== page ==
Shoe4Africa–Work for the Sole

Photo: Shoe4Africa. Kenyan school girls running for peace at the post-election clashes

Photo: Shoe4Africa. Kenyan school girls running for peace at the post-election clashes

Yesterday’s blog post was all about being shoeless intentionally (Barefoot College), and today is the flipside–trying to get children shod to fight disease and injury and increase the quality of life while also empowering and educating through sport. Shoe4Africa started in 1995, when donors sent shoes to athletes in Kenya. By 1999, the organization was promoting AIDS awareness through sport. While the name says “Africa” they have worked in many nations: Russia, Sri Lanka, Dubai, Morocco, refugee camps, parts of America, etc. By 2006, they held a race: the largest women-only event in Kenya, then a similar event in Tanzania. By 2008, they had such a continent-wide and Internet savvy presence through their AIDS education work, that they were asked to build an East African children’s hospital–only the second one in all of Sub-Saharan Africa. TV star Anthony Edwards turns his fame from the show “E.R.” into philanthropy for the cause, and many international Olympians have also joined the efforts. Athletic events pepper the annual calendar, including a Deaf and Disabled run, plus malaria campaigns, general health education, and the cause continues to grow, attracting the likes of Natalie Portman, Hugh Jackman, Elijah Wood, Jake Gyllenhaal, Rosario Dawson, Tom Cavanagh, Michael Stipe, Ellen DeGeneres, and more. Food packets now get distributed in addition to shoes, scholarships for youth help them reach previously unattainable levels of education, primary schools have been built and outfitted with textbooks and some laptops, and in the wake of the devastating storm, Sandy, that hit the NY area around the same time a Shoe4Africa 5k race was o be run in Manhattan, they turned their focus, temporarily, to relief for the children affected by the storm. Now the work continues in an ever more facile way, finding holes in the fabric of the systems for African youth, and plugging them. Find out more, get super-inspired, and support Shoe4Africa (send shoes, send donations, donate air miles, etc).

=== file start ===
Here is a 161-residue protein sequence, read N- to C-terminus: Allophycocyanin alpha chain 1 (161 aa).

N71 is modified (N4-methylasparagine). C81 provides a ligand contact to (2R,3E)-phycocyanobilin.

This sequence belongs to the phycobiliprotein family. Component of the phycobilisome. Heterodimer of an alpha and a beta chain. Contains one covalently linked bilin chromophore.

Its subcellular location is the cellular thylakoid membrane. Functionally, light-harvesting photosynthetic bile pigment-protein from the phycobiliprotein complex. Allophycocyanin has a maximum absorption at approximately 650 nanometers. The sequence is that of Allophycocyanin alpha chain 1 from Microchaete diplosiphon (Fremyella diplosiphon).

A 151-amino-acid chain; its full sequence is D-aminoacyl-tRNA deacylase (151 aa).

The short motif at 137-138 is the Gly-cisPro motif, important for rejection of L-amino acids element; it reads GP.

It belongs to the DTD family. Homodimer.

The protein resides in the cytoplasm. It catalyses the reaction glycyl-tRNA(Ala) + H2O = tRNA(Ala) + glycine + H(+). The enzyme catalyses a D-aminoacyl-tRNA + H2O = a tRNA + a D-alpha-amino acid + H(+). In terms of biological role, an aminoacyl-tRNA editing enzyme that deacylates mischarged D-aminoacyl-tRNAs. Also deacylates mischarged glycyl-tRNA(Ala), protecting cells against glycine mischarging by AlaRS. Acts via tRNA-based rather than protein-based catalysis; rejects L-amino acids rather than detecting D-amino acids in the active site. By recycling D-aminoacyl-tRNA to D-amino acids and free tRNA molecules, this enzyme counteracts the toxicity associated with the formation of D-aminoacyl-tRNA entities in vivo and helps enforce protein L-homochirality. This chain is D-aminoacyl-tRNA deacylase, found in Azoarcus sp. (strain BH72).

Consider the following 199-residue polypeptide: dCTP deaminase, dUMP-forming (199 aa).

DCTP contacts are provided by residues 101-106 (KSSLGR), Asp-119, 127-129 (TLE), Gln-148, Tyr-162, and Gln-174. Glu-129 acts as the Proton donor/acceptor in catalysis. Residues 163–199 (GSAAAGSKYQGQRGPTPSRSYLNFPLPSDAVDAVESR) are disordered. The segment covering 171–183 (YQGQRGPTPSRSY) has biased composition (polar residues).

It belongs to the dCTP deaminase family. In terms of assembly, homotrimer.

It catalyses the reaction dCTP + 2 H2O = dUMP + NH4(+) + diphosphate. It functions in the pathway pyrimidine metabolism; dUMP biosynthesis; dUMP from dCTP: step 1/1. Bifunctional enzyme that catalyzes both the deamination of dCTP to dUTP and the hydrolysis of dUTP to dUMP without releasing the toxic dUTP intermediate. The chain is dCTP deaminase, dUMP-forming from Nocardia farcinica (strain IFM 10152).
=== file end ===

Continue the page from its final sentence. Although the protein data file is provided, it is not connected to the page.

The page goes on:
Leave a Reply

Fill in your details below or click an icon to log in:

WordPress.com Logo

You are commenting using your WordPress.com account. Log Out / Change )

Twitter picture

You are commenting using your Twitter account. Log Out / Change )

Facebook photo

You are commenting using your Facebook account. Log Out / Change )

Google+ photo

You are commenting using your Google+ account. Log Out / Change )

Connecting to %s

%d bloggers like this: